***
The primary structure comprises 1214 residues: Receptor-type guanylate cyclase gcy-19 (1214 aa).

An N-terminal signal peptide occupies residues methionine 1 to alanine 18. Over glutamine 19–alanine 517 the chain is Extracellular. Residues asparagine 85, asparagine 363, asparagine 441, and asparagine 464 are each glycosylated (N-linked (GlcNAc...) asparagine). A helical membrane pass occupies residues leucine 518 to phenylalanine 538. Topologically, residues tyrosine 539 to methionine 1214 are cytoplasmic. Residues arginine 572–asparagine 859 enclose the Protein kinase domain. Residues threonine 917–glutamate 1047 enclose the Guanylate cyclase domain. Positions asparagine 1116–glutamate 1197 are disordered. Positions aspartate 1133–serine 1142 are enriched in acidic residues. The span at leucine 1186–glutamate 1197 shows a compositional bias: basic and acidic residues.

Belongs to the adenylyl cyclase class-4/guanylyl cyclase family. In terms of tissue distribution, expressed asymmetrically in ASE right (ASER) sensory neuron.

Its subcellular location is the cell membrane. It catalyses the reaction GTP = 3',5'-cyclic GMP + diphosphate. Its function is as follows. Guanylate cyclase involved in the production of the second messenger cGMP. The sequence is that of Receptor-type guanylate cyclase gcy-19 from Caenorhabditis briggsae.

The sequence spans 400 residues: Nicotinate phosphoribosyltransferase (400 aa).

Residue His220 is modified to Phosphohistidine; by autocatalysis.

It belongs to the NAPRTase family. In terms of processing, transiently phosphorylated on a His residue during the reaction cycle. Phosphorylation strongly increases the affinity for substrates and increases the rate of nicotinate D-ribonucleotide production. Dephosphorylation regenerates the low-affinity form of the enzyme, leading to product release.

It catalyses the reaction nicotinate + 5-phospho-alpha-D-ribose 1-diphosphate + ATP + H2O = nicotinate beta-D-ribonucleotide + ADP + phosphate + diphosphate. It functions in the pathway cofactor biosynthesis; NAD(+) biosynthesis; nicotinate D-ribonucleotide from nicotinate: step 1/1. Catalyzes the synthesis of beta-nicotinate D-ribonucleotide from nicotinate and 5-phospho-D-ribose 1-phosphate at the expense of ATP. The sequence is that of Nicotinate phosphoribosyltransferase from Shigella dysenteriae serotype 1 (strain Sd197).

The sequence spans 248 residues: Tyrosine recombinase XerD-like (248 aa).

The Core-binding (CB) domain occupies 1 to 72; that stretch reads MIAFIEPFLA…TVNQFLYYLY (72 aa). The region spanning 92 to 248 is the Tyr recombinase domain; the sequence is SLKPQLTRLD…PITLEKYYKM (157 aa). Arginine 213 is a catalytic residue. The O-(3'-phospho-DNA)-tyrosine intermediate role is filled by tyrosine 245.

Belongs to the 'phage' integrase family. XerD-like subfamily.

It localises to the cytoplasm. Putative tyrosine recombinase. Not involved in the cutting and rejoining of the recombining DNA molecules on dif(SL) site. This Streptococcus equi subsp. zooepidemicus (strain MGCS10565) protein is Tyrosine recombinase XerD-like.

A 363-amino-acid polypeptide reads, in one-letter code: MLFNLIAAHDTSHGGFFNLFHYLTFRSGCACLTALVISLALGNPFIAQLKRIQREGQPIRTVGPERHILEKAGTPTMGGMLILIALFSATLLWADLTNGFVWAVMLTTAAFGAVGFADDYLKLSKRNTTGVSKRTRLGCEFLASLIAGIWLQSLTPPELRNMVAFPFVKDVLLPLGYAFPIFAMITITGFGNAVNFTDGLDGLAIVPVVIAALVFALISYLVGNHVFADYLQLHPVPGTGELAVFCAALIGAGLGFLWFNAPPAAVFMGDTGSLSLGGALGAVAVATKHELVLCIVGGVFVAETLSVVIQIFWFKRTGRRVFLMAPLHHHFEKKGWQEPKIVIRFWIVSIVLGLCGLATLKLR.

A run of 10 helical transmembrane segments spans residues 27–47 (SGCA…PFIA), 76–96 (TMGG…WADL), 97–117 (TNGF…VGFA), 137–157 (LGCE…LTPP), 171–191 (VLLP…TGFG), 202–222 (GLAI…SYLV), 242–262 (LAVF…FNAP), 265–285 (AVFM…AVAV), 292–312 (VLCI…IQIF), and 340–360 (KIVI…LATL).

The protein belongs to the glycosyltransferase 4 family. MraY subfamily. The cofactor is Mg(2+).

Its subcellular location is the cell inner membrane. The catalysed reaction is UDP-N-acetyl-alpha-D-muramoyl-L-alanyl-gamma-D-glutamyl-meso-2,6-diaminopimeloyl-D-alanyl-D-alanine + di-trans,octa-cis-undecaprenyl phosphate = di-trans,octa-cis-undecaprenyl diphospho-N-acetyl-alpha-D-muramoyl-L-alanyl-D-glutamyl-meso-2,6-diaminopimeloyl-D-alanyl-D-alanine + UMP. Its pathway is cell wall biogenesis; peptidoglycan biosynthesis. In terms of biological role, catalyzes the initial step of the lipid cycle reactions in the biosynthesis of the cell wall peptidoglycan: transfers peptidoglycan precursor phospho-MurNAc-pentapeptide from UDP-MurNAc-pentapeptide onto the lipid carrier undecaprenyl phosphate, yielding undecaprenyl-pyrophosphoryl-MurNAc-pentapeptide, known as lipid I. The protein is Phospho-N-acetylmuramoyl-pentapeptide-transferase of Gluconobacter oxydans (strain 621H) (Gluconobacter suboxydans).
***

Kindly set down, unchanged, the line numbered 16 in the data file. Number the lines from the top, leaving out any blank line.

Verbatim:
Its subcellular location is the cell inner membrane. The catalysed reaction is UDP-N-acetyl-alpha-D-muramoyl-L-alanyl-gamma-D-glutamyl-meso-2,6-diaminopimeloyl-D-alanyl-D-alanine + di-trans,octa-cis-undecaprenyl phosphate = di-trans,octa-cis-undecaprenyl diphospho-N-acetyl-alpha-D-muramoyl-L-alanyl-D-glutamyl-meso-2,6-diaminopimeloyl-D-alanyl-D-alanine + UMP. Its pathway is cell wall biogenesis; peptidoglycan biosynthesis. In terms of biological role, catalyzes the initial step of the lipid cycle reactions in the biosynthesis of the cell wall peptidoglycan: transfers peptidoglycan precursor phospho-MurNAc-pentapeptide from UDP-MurNAc-pentapeptide onto the lipid carrier undecaprenyl phosphate, yielding undecaprenyl-pyrophosphoryl-MurNAc-pentapeptide, known as lipid I. The protein is Phospho-N-acetylmuramoyl-pentapeptide-transferase of Gluconobacter oxydans (strain 621H) (Gluconobacter suboxydans).